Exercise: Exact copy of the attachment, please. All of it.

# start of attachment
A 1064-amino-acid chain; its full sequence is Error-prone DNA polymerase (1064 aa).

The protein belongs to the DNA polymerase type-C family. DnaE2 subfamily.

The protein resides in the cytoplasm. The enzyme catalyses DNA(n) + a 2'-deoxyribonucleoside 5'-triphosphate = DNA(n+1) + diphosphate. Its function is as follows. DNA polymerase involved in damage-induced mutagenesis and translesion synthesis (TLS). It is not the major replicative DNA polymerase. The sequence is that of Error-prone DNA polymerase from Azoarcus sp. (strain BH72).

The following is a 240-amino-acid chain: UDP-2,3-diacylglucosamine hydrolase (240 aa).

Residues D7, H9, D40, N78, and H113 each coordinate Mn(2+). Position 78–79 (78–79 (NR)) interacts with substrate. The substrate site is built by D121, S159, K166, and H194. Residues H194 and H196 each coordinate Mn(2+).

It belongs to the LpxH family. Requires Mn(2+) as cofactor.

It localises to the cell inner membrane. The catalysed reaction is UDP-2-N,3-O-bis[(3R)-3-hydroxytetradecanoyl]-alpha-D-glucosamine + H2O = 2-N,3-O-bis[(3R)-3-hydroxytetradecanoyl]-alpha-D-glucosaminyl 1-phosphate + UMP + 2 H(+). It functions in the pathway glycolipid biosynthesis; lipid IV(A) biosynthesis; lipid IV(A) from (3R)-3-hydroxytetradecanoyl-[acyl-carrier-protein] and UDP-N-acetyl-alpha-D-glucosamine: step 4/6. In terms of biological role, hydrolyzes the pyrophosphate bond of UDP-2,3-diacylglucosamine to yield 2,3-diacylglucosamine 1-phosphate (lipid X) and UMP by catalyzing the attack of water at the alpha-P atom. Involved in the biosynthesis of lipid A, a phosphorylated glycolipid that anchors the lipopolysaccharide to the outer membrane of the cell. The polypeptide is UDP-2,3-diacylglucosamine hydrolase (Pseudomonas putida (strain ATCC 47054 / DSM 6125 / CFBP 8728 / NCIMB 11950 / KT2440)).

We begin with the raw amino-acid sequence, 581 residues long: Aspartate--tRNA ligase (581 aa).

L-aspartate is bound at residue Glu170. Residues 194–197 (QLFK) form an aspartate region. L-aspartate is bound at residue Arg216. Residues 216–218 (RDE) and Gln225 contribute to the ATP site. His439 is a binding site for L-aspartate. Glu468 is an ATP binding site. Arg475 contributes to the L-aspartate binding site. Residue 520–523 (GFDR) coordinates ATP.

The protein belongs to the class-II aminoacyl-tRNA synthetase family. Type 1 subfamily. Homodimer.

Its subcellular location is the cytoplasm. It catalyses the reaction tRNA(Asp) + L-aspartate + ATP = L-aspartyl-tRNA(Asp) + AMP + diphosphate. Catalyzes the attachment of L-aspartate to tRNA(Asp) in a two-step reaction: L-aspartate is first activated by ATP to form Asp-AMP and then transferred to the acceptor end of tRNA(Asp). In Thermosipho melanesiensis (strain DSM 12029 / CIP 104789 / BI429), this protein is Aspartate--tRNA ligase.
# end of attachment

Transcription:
A 1064-amino-acid chain; its full sequence is Error-prone DNA polymerase (1064 aa).

The protein belongs to the DNA polymerase type-C family. DnaE2 subfamily.

The protein resides in the cytoplasm. The enzyme catalyses DNA(n) + a 2'-deoxyribonucleoside 5'-triphosphate = DNA(n+1) + diphosphate. Its function is as follows. DNA polymerase involved in damage-induced mutagenesis and translesion synthesis (TLS). It is not the major replicative DNA polymerase. The sequence is that of Error-prone DNA polymerase from Azoarcus sp. (strain BH72).

The following is a 240-amino-acid chain: UDP-2,3-diacylglucosamine hydrolase (240 aa).

Residues D7, H9, D40, N78, and H113 each coordinate Mn(2+). Position 78–79 (78–79 (NR)) interacts with substrate. The substrate site is built by D121, S159, K166, and H194. Residues H194 and H196 each coordinate Mn(2+).

It belongs to the LpxH family. Requires Mn(2+) as cofactor.

It localises to the cell inner membrane. The catalysed reaction is UDP-2-N,3-O-bis[(3R)-3-hydroxytetradecanoyl]-alpha-D-glucosamine + H2O = 2-N,3-O-bis[(3R)-3-hydroxytetradecanoyl]-alpha-D-glucosaminyl 1-phosphate + UMP + 2 H(+). It functions in the pathway glycolipid biosynthesis; lipid IV(A) biosynthesis; lipid IV(A) from (3R)-3-hydroxytetradecanoyl-[acyl-carrier-protein] and UDP-N-acetyl-alpha-D-glucosamine: step 4/6. In terms of biological role, hydrolyzes the pyrophosphate bond of UDP-2,3-diacylglucosamine to yield 2,3-diacylglucosamine 1-phosphate (lipid X) and UMP by catalyzing the attack of water at the alpha-P atom. Involved in the biosynthesis of lipid A, a phosphorylated glycolipid that anchors the lipopolysaccharide to the outer membrane of the cell. The polypeptide is UDP-2,3-diacylglucosamine hydrolase (Pseudomonas putida (strain ATCC 47054 / DSM 6125 / CFBP 8728 / NCIMB 11950 / KT2440)).

We begin with the raw amino-acid sequence, 581 residues long: Aspartate--tRNA ligase (581 aa).

L-aspartate is bound at residue Glu170. Residues 194–197 (QLFK) form an aspartate region. L-aspartate is bound at residue Arg216. Residues 216–218 (RDE) and Gln225 contribute to the ATP site. His439 is a binding site for L-aspartate. Glu468 is an ATP binding site. Arg475 contributes to the L-aspartate binding site. Residue 520–523 (GFDR) coordinates ATP.

The protein belongs to the class-II aminoacyl-tRNA synthetase family. Type 1 subfamily. Homodimer.

Its subcellular location is the cytoplasm. It catalyses the reaction tRNA(Asp) + L-aspartate + ATP = L-aspartyl-tRNA(Asp) + AMP + diphosphate. Catalyzes the attachment of L-aspartate to tRNA(Asp) in a two-step reaction: L-aspartate is first activated by ATP to form Asp-AMP and then transferred to the acceptor end of tRNA(Asp). In Thermosipho melanesiensis (strain DSM 12029 / CIP 104789 / BI429), this protein is Aspartate--tRNA ligase.